This project is composed of five parts. The first part is a paper analyzing themes in two works: the text Gravity & Grace by Simone Weil and Un condamné à mort s’est échappé. The second part is a French “dissertation” on the significance of doors in relation to an increasing sense of despair in the last four films of Robert Bresson. The third part is a translation from the novel/memoir Jeune Fille by Anne Wiazemsky, the star of Au hazard Balthazar. The fourth part is a journal comprised of entries from a semester spent in France. The fifth part is a gallery show presenting three materialist experimental shorts and an artist statement.
In Gravity & Grace, Simone Weil suggests that man should not hope. Hoping for something is to desire that which one does not have. To desire is the same as to imagine. Weil says that “the imagination is continually at work filling up all the fissures through which grace might pass.” To imagine things one does not have is, for Simone Weil, to take a step towards something. In Weil’s theology, grace can only enter a being if there is space to receive it. So, to receive grace, man must create a void in himself. To create this void, he has to give up everything which is not grace and even then, he must not desire grace. Going back to the idea of necessity, one must be in a state of active inaction to accept grace. This means not desiring anything as well as not hoping for anything. To hope is to have a goal, an inkling of something better. This is both an attachment and a consolation which “sweetens what is bitter.” Weil calls for the renunciation of the self. The renunciation of everything, including oneself requires an experience of anguish that is equivalent to the deepest of mourning. This anguish should not be “oriented towards a hope,” because it fills an emptiness that needs to be empty. Renunciation of hope is a part of the process of preparation for grace. Weil believed that by getting herself out of the way, she would arrive at God. However, there are more steps that follow in this process, such as the love of God despite everything.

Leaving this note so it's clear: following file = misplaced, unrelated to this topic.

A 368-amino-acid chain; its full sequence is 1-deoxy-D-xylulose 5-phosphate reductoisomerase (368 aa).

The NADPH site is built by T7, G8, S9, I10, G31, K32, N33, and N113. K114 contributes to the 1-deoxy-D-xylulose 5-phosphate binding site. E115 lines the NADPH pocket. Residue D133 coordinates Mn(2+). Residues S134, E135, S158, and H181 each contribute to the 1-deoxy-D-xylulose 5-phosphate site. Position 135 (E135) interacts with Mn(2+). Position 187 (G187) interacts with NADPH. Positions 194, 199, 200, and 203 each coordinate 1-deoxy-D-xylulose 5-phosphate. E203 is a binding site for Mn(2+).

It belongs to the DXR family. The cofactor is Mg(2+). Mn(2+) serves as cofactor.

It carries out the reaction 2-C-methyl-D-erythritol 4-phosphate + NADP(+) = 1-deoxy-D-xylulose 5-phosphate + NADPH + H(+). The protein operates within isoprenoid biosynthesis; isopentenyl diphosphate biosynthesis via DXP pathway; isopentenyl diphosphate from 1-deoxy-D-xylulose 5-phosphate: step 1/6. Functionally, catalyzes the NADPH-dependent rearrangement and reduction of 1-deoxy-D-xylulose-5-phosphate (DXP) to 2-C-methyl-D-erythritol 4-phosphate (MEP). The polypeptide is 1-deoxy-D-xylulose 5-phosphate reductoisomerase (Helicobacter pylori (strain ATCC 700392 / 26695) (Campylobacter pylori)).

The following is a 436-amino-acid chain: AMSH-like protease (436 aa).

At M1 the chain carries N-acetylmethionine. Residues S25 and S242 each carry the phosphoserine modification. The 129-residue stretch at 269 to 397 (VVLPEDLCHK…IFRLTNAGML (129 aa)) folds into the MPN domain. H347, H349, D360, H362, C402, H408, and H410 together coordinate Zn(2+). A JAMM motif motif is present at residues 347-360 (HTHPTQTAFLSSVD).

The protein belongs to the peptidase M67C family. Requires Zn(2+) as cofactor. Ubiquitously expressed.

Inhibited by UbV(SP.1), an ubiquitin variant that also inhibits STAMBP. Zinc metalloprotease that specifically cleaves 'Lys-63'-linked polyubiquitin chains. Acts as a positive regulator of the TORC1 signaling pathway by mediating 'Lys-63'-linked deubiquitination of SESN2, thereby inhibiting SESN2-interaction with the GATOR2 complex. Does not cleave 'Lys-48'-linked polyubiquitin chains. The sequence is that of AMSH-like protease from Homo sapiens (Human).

Dans les quatre derniers films de Robert Bresson, l’augmentation du désespoir est souvent exprimée par les objets, en particulier les portes. Comme nous l’avons remarqué, ces portes fonctionnent comme une transition entre les plans, comme une délimitation d’un espace féminin, comme une barrière pour les personnages, et comme un passage vers le monde spirituel. Mais le monde bressonien de Quatre Nuits d’un Rêveur, Lancelot du Lac, Le Diable Probablement, jusqu’à L’Argent n’offre pas la possibilité de passer par la porte étroite. En effet, le choix des personnages de se détourner du Dieu et les limites auxquelles ils sont soumis aboutissent à l’absence de spiritualité et l’absence de Dieu, comme un cercle vicieux.
Late nights do stick out in my mind. I remember working in upper Woodard very late at night, when it was just me in the building. I learned that the pipes make a very loud sighing sound when they turn on to heat the space. The sound made me jump at first, but when I realized it wasn’t a person or… a ghost, I relaxed.
I really enjoyed my Plan show. It was the first time I was able to see my ideas realized just as I had imagined them. I hope to continue in translation, and to keep making my films.
Explore More Plans
The Mirror of Stories: Examinations of Miguel Ángel Asturias’ “Leyenda de la Tatuana” and Ahmet Hilmi’s Awakened Dreams, and a retelling of a myth
Layers of legality: Interactions between state law, international law, and Shariah
Visualizing data: Maps, graphs, and the coffee Industry
What’s left: After losing community, home, and sense of self through poverty and displacement